I agree, Twitch's implementation has a good handle on it. Maybe full IRC with Steam login's is a better experience than ValveIRC. There's also a middle ground: ValveIRC is built into Steam (with an interface designed for a game) but you can also login with any IRC client and your Steam login.


    Quote Originally Posted by vrihet View Post
    I would suggest 10 ignores/reports bans a user from posting in a chat channel for a designated amount of time. Most people will be playing games most of the time, so they are unlikely to get banned. Trade bots that spam, however, will be exposed to more players as they come on and off.
    I agree a quick fix would solve the problem, I'd like to push the theme of my original post though. I think it's worthwhile thinking about the future of chat on Steam/Dota and what we want out of it. I'd recommend you try IRC if you haven't before, there's really neat bots out there and IRC has lasted the test of time so far.


    Quote Originally Posted by toobulkeh View Post
    All of these problems and features can be solved with an API to their current system. No need to replace it with IRC. May I suggest a port for bots like Hubot, written in Node.js:
    http://hubot.github.com/
    You'll need channel owners and an authentication built in, for public channels, which would require a channel type separation (probably already exists) and an ownership mechanism.

    Side:
    The reason there are so few replies is the user-gating on the forums. If a vote system was built into the forums, that didn't require login, that'll help posts like these that go viral show a popular opinion.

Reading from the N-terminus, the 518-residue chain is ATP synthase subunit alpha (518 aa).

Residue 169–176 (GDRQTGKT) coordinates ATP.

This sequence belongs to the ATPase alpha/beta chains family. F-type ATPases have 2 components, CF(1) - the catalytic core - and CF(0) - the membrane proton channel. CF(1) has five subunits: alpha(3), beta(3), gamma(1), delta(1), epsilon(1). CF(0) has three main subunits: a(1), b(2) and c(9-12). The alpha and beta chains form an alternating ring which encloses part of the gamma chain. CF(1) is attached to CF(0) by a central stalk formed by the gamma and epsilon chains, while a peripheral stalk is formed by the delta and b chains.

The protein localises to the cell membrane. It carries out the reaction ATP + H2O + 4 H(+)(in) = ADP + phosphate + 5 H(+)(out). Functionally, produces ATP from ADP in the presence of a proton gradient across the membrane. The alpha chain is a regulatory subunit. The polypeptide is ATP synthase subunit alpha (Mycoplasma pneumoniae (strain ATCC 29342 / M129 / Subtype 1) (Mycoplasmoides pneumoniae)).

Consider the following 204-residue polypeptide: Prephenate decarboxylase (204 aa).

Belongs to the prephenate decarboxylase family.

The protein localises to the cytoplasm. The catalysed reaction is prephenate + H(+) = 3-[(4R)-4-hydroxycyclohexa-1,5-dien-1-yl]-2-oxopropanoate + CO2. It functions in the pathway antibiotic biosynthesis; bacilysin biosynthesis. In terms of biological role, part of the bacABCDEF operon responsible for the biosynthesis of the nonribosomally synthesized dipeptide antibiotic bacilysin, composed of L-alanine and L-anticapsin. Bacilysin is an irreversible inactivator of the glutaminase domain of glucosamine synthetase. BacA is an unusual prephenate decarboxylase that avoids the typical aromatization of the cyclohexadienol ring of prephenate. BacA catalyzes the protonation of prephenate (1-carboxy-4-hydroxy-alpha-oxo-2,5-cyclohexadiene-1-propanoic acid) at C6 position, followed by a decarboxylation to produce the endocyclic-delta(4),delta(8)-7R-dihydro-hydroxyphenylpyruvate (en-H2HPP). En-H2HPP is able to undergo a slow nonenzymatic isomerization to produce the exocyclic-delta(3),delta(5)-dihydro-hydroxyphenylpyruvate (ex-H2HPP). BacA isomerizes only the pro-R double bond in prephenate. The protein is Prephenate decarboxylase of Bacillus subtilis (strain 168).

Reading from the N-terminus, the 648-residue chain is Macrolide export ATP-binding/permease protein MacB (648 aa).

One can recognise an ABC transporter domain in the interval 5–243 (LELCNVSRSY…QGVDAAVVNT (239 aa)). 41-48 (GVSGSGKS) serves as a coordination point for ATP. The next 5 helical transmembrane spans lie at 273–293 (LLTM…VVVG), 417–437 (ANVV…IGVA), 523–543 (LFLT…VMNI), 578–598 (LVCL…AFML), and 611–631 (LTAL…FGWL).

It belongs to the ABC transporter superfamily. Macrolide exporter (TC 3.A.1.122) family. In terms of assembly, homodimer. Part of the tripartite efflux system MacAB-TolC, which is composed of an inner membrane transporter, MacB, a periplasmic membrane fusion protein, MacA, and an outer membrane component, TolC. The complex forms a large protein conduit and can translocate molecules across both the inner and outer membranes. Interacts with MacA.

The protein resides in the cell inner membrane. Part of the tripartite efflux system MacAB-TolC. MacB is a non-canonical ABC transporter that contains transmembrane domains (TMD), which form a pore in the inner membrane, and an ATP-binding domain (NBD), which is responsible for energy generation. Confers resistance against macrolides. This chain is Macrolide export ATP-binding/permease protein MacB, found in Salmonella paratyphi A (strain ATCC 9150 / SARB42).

I hadn't considered an API, I agree that it would solve the problem. I'm inclined to think that an API would be harder for beginners to work with rather than than custom ValveIRC scripting, I've never used Valve APIs so I can't speak from experience, please correct me if I've got that wrong.

    Another thought was that the current chat system may already be an implementation of ValveIRC, it's pretty similar to IRC. Let's stay focused though, the current chat experience is lame and needs fixing.

    I'd like to see what happens to the community if ValveIRC were implemented.

    More feedback is welcome, this thread just hit 5k views with 14 replies. Until someone posts otherwise I'm going to assume the majority of those views are silent agreement. If there's a better solution then speak up. If you're Valve then fill in some of the gaps we're missing please.

    Here's a link to the reddit discussion: http://redd.it/1okbq2

  7. #17
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    You have the Ignore button. USE IT!
    This is how Dota2 games should look like! Game 1_Game 2_Game 3_Game 4_Game 5_Game 6